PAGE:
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Jaedyn Shaw signs new Wave deal with USWNT goals in mind

Jaedyn Shaw debuted for the San Diego Wave as a 17-year-old last season. (Steven Bisig/USA TODAY Sports)

The San Diego Wave have signed 18-year-old forward Jaedyn Shaw to a new multi-year contract through the 2026 season. Similar to new deals for goalkeeper Kailen Sheridan and defender Naomi Girma, San Diego offered Shaw the NWSL’s maximum three-year extension, with an additional option year that has already been mutually exercised.

“At just 18, Jaedyn has proven to be one of the best in the league, and we’re excited to help her develop both on and off the field,” Wave head coach Casey Stoney said in a team release. “Her vision and ability on the ball is some of the best I’ve seen in the game and she’s yet to even hit her ceiling.

“This contract is well-deserved for Jaedyn and absolutely thrilled to have her here in San Diego.”

For Shaw, the extension reflects just how much San Diego has become home. The teenager joined the Wave in the middle of the 2022 season, after waiting for a now-defunct discovery process tailored toward players under the age of 18. Upon her arrival as a 17-year-old, she immediately began contributing, scoring just 28 minutes into her professional debut.

“Being in the city and the environment, I feel like I just have fun and it’s something that I can enjoy whether or not I’m playing well necessarily,” Shaw tells Just Women’s Sports.

This season, Shaw has taken on an even greater role, slotting in on the wings and as an underlying playmaker depending on the opposition. In 15 games played, she has scored four goals (trailing only Alex Morgan) and registered one assist for San Diego.

Joining the Wave last year presented more than a few unknowns for the teenager, not least of which was her move to California.

“Coming from Texas, you’re not the biggest fan of California in general,” she says with a laugh. “So I kind of had a little bit of stereotypical things in my mind when I moved here. But when I got here I was like, ‘Oh my god, the people are so nice. The city is amazing.’’

Shaw is a big fan of the beach (though not of sand, she admits). She also has the benefit of her family making a home for itself in the city and providing a support system that allows her to focus on developing as a soccer player.

That foundation is the base upon which Shaw has continued to push herself, and it’s no surprise that a player willing to make the jump to the professional level at 17 is open about her desire to play soccer on the biggest stages.

“I feel like for me, a lot of it is just getting on the national team,” she says. “I feel like I have had that goal in the back of my mind for a while now, and seeing them giving chances to younger players, I feel like I’m just right there. And I just need to continue to play how I know how, and I’ll get my chance soon enough.”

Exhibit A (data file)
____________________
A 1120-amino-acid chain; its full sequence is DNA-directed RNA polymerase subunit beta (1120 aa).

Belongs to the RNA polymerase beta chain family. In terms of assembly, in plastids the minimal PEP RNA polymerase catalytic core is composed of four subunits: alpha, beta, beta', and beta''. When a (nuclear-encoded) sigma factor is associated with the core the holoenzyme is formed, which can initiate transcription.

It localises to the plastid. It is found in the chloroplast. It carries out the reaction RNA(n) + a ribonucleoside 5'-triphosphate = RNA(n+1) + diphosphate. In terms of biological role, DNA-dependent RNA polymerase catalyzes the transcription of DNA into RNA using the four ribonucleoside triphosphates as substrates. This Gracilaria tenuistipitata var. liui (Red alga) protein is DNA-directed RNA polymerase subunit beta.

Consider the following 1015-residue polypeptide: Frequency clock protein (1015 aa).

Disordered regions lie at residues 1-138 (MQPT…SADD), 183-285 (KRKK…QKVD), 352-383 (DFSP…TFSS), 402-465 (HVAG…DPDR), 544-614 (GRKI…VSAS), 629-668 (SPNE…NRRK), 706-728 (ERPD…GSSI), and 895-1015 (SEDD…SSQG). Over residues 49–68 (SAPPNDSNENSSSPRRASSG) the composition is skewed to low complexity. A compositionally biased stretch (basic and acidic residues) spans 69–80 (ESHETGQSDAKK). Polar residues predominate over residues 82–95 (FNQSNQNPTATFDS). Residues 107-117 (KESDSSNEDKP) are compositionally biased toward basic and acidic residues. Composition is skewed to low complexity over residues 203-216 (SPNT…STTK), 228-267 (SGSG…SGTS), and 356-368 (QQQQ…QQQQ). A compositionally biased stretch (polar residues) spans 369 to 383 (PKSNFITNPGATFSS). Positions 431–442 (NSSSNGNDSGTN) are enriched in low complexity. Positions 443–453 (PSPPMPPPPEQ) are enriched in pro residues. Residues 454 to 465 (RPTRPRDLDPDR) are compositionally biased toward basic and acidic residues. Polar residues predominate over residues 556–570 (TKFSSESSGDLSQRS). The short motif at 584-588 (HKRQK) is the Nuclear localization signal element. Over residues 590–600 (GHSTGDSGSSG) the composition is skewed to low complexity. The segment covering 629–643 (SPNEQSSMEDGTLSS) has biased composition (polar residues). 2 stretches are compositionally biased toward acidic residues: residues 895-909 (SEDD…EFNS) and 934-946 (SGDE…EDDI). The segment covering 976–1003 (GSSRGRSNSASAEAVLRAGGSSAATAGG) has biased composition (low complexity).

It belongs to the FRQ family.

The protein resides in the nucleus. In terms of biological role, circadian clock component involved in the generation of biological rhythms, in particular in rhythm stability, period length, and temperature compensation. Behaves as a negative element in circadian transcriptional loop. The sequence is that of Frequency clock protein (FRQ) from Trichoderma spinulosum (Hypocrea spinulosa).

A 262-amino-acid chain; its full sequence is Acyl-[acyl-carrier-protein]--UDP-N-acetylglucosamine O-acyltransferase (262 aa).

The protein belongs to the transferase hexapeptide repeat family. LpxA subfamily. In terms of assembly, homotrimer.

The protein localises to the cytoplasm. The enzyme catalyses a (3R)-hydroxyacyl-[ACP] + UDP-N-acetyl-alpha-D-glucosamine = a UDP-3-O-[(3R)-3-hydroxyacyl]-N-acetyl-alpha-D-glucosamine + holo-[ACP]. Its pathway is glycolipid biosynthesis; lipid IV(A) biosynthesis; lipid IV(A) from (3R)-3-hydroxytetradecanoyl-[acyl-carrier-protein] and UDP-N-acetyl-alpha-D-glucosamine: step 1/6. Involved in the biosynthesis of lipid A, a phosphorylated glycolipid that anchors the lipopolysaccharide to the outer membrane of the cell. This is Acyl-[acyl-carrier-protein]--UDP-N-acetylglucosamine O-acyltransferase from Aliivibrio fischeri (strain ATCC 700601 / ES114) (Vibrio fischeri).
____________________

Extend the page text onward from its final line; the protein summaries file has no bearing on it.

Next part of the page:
Shaw has already found success at the USWNT youth levels, earning U.S. Soccer Young Female Player of the Year honors in 2022. To compete for a spot on the senior team in the foreseeable future, Shaw knows she needs to embrace high standards while not losing the aspects of her game that make her so special. She has honed that balanced approach within the Wave’s competitive environment.

“I grew up with coaches that were hard on me, and my mom is hard on me,” she says. “And that’s something that I think just helps me grow. Not necessarily that Casey is hard on me, but I just think that her standards set the bar, and allow me to come into training and, yes, make mistakes, but also be in an environment where I can grow and learn and be my best self every day.”

Shaw is a competitor, who jokes she’d be out on the field practicing two or three times a day if the training staff would allow her. She has both a desire to learn from those around her and a clear, confident sense of self, as she aspires to become part of the legacy of the USWNT’s creative attackers.

“I want to be the only Jaedyn Shaw, of course. I don’t want to emulate anyone play by play,” she says. “I just am really blessed to be able to play with players like Kailen and [Sofia Jakobsson] and Alex [Morgan] … They’re someone that I, yes, learn things from, but I also compete with them daily, and it’s something that I truly enjoy.”

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Shaw celebrates a goal against the Orlando Pride at Snapdragon Stadium. (Ray Acevedo/USA TODAY Sports)

With top international players away at the Word Cup, Shaw has felt herself step into more of a vocal leadership role, setting the stage for her next steps as a professional. She’s also been catching World Cup matches on TV when she can.

The Wave have hit a bit of a rough patch with those players away, dropping three straight Challenge Cup matches and sitting sixth in the regular season standings.

But with adversity comes growth, Shaw says.

“Just kind of throwing age out the window and stepping up to whatever role I am put into, or I put myself into,” she says. “I feel like when things aren’t going your way, you need somebody to step up to be a leader, whether it’s vocally or just making things happen on the field.”